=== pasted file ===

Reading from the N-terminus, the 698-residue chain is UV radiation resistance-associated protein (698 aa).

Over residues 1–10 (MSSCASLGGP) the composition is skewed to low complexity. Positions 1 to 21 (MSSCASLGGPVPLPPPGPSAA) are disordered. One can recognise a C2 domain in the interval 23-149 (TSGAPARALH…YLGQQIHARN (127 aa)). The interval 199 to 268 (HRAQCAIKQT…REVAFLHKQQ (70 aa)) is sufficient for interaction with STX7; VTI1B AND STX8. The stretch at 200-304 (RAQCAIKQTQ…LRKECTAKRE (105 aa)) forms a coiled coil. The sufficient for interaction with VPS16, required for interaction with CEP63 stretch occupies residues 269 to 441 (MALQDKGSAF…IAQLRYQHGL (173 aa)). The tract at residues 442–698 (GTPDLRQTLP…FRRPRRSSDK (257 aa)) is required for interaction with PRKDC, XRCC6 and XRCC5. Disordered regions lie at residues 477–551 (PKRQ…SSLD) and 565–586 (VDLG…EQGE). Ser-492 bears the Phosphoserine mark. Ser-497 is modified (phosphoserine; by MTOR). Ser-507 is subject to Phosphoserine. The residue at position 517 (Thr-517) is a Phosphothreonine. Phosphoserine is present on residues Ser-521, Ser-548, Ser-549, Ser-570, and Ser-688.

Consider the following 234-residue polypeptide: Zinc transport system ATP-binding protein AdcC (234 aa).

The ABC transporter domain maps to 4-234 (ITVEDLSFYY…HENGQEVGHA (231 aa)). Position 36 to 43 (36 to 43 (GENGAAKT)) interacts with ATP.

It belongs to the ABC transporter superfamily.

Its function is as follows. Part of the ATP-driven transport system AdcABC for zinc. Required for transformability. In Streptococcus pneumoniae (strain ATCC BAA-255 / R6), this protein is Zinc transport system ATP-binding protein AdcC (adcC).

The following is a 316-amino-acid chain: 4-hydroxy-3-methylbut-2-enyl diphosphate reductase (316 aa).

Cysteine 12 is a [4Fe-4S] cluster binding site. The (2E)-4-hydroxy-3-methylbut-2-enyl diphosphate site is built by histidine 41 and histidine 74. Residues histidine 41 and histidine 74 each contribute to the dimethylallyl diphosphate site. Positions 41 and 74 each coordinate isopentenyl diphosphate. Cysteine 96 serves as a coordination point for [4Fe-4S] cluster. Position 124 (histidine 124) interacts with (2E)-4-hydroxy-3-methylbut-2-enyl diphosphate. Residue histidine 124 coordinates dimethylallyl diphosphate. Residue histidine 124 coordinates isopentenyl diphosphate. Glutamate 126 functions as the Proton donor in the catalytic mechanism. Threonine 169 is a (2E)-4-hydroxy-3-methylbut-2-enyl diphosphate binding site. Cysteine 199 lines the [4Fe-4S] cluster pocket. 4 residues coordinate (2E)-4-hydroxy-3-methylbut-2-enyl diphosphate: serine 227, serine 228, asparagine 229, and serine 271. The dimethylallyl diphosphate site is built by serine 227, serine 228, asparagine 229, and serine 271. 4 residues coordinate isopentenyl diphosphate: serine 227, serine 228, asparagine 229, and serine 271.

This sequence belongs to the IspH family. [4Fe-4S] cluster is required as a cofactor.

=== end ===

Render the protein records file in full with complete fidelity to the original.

Reading from the N-terminus, the 698-residue chain is UV radiation resistance-associated protein (698 aa).

Over residues 1–10 (MSSCASLGGP) the composition is skewed to low complexity. Positions 1 to 21 (MSSCASLGGPVPLPPPGPSAA) are disordered. One can recognise a C2 domain in the interval 23-149 (TSGAPARALH…YLGQQIHARN (127 aa)). The interval 199 to 268 (HRAQCAIKQT…REVAFLHKQQ (70 aa)) is sufficient for interaction with STX7; VTI1B AND STX8. The stretch at 200-304 (RAQCAIKQTQ…LRKECTAKRE (105 aa)) forms a coiled coil. The sufficient for interaction with VPS16, required for interaction with CEP63 stretch occupies residues 269 to 441 (MALQDKGSAF…IAQLRYQHGL (173 aa)). The tract at residues 442–698 (GTPDLRQTLP…FRRPRRSSDK (257 aa)) is required for interaction with PRKDC, XRCC6 and XRCC5. Disordered regions lie at residues 477–551 (PKRQ…SSLD) and 565–586 (VDLG…EQGE). Ser-492 bears the Phosphoserine mark. Ser-497 is modified (phosphoserine; by MTOR). Ser-507 is subject to Phosphoserine. The residue at position 517 (Thr-517) is a Phosphothreonine. Phosphoserine is present on residues Ser-521, Ser-548, Ser-549, Ser-570, and Ser-688.

Consider the following 234-residue polypeptide: Zinc transport system ATP-binding protein AdcC (234 aa).

The ABC transporter domain maps to 4-234 (ITVEDLSFYY…HENGQEVGHA (231 aa)). Position 36 to 43 (36 to 43 (GENGAAKT)) interacts with ATP.

It belongs to the ABC transporter superfamily.

Its function is as follows. Part of the ATP-driven transport system AdcABC for zinc. Required for transformability. In Streptococcus pneumoniae (strain ATCC BAA-255 / R6), this protein is Zinc transport system ATP-binding protein AdcC (adcC).

The following is a 316-amino-acid chain: 4-hydroxy-3-methylbut-2-enyl diphosphate reductase (316 aa).

Cysteine 12 is a [4Fe-4S] cluster binding site. The (2E)-4-hydroxy-3-methylbut-2-enyl diphosphate site is built by histidine 41 and histidine 74. Residues histidine 41 and histidine 74 each contribute to the dimethylallyl diphosphate site. Positions 41 and 74 each coordinate isopentenyl diphosphate. Cysteine 96 serves as a coordination point for [4Fe-4S] cluster. Position 124 (histidine 124) interacts with (2E)-4-hydroxy-3-methylbut-2-enyl diphosphate. Residue histidine 124 coordinates dimethylallyl diphosphate. Residue histidine 124 coordinates isopentenyl diphosphate. Glutamate 126 functions as the Proton donor in the catalytic mechanism. Threonine 169 is a (2E)-4-hydroxy-3-methylbut-2-enyl diphosphate binding site. Cysteine 199 lines the [4Fe-4S] cluster pocket. 4 residues coordinate (2E)-4-hydroxy-3-methylbut-2-enyl diphosphate: serine 227, serine 228, asparagine 229, and serine 271. The dimethylallyl diphosphate site is built by serine 227, serine 228, asparagine 229, and serine 271. 4 residues coordinate isopentenyl diphosphate: serine 227, serine 228, asparagine 229, and serine 271.

This sequence belongs to the IspH family. [4Fe-4S] cluster is required as a cofactor.